Sunday, April 15, 2007


Chicken Soup
Homemade-from-scratch chicken soup. [Click to embiggen.]

It’s a cold, blustery Sunday: comfort food weather. For there is nothing to keep you warm, both body and soul, than Comfort Food on a windy, rainy Sunday.

Beef stew? Hot oatmeal? Chili? Spaghetti and meatballs? Everyone has his or her own idea of the perfect Comfort Food. But today, for us, Comfort Food took the form of a pot of Chicken Soup with Matzohballs, the perfect Blustery Sunday Lunch.

“Matzohballs? Is Elisson out of his feckin’ mind? Isn’t Passover over and done with?”

Yes, indeedy. To the Passover question, anyway. But chicken soup is a year-round dish, and matzohballs are good any old time. Besides, after having to eighty-six a cauldron of SWMBO’s finest chicken soup - owing to my stupidity in leaving it out overnight - I felt that some penance was in order.

And thus it was that I started a fresh cauldron yesterday.

You take a whole chicken - minus the giblets - and put it in a huge-ass pot. Got some chicken feet? Put ’em in. (If not, about half a dozen drumsticks will work almost as well.) Add six quarts of cold water. Peel and coarsely chop three carrots, a yellow onion, and a couple of parsnips and add ’em to the pot. Throw in a dozen chopped parsley stems, a few sprigs each of cilantro and dill, ten whole peppercorns, and four cloves of garlic, peeled and sliced. Bring it up to a gentle simmer - you do not want to ever bring it to a rolling boil! - and let it sit for about three hours. Some crud will rise to the surface; skim this off periodically.

Now, fish out the chicken. Let it cool. You can use the meat for enchiladas or chicken salad.

Strain the stock (I use a coarse strainer, followed by a fine-mesh China cap) and chill it down by putting the pot in a sink full of ice water. When it's reasonably cool, stick it in the fridge overnight.

Next morning, take the stock out and scrape the chicken fat off the surface. Save this.

Put that stock back on the stove and throw in another chicken. Bring it up to a simmer. Meanwhile, it’s time to make the matzoh balls.

Break six large or extra-large eggs into a large bowl and beat with a wire whisk. Add three tsp. salt. Now take that chicken fat you just scraped off the stock and melt it; add six tbsp. of the melted chicken schmaltz to the eggs in the bowl and mix well. Add 1½ cups of matzoh meal. Now add 6 tbsp. of that nice chicken stock and stir the whole mess well with a wire whisk. If you want Extra Fancy-Schmancy Matzoh Balls, chop up a handful of fresh parsley and dill and add this to the mixture. Cover the bowl and stick it in the fridge for 15 minutes. Meanwhile, getcha a big pot of lightly salted water and set it on the stove to boil.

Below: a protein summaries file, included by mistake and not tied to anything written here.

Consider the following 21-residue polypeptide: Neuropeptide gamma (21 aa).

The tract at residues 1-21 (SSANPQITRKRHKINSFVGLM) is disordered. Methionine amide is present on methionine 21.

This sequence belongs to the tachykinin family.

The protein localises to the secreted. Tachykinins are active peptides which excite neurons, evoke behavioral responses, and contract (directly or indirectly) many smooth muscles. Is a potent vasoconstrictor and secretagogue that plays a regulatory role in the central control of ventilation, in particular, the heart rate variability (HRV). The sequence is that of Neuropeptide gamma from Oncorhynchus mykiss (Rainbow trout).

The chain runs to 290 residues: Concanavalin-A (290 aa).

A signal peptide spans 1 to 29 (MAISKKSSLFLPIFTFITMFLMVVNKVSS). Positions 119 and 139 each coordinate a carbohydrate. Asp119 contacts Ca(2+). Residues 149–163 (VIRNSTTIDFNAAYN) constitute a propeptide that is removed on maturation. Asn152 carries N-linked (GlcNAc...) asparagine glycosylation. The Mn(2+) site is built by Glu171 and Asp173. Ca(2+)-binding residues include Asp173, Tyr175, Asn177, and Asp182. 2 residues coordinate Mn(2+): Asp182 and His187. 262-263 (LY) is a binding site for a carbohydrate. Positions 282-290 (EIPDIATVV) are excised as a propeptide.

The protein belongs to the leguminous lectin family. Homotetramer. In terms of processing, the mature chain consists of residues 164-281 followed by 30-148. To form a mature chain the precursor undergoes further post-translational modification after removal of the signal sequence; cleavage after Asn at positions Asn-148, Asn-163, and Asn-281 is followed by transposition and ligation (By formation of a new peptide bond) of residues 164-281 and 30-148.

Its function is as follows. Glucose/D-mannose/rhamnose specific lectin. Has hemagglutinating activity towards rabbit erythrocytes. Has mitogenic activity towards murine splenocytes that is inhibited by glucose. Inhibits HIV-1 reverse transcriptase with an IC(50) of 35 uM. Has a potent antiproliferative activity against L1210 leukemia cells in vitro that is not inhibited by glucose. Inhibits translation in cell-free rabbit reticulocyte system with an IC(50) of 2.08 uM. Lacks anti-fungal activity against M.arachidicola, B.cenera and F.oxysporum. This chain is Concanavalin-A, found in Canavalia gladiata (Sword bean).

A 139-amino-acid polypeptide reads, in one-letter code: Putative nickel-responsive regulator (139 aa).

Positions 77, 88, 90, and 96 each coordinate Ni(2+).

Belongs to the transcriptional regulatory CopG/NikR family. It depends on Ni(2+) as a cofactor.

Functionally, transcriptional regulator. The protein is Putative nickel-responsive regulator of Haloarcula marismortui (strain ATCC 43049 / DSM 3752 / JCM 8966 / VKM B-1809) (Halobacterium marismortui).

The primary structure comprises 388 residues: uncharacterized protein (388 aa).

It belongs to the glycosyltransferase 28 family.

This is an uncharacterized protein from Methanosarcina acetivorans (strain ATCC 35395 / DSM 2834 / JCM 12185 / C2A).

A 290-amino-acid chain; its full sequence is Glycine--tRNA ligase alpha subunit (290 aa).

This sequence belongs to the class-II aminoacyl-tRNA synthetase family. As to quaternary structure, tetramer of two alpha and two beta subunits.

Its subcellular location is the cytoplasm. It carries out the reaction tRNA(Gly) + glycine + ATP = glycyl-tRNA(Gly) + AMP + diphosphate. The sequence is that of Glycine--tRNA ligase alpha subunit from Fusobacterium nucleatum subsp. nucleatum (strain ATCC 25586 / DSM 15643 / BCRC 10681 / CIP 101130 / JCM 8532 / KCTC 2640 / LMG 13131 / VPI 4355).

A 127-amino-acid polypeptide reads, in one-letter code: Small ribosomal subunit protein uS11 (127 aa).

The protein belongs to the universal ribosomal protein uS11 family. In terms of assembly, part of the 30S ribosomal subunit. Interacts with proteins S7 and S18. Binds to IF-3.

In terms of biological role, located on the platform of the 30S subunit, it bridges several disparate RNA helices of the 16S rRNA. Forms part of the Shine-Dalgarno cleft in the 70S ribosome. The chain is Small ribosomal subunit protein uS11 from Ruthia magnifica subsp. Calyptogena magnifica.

When that 15 minutes is up - and that pot of water is boiling - take the matzoh meal mixture out of the fridge. Wet your hands and grab out enough dough to form a ball about one inch in diameter. Drop it gently into the boiling water; in moments, it will bob to the surface. Wet your hands again before making the next one.

Some people have struggled for generations to figure out the secret of the Perfect Matzoh Ball: not too heavy and rubbery, not too light and insubstantial. They use seltzer instead of water or stock. They separate the eggs and beat the whites to a froth, folding them into the batter. This is all bullshit.

The secret to the Perfect Matzoh Ball is just this: Don’t fiddle-fuck around with ’em too much. If you spend too damn much time rolling them in a vain attempt to form perfect spheres, you will overwork ’em and they will be as dense as Dwarf-Star Matter. I don’t mind dense matzohballs - hell, I grew up eating sinkers - but when you try to cut into one with the edge of your spoon, it’s likely as not gonna shoot across the room like a Nike missile. Just roll ’em quickly and drop ’em in the water. It ain’t brain surgery.

Let those babies boil for about 40 minutes with the lid on the pot. When they’re done (they should be cooked through), fish ’em out with a slotted spoon. Set aside to cool.

After your soup (remember the soup?) has been simmering with that chicken in it for about 90 minutes, throw in a couple of peeled and diced carrots and parsnips and a handful of chopped fresh parsley. (I added a little cilantro and dill just for fun.) Simmer for another half-hour, then fish out the chicken. Once the chicken is cool enough to handle, strip the meat off the bones, shred it or cut it into chunks (your preference), and add the meat back into the soup. Gently add the matzohballs and simmer until they’re warmed through.

Now getcha a bowl and ladle out some of that nice, hot soup. One matzohball? Two? Three? It’s a rotten day outside - go wild!

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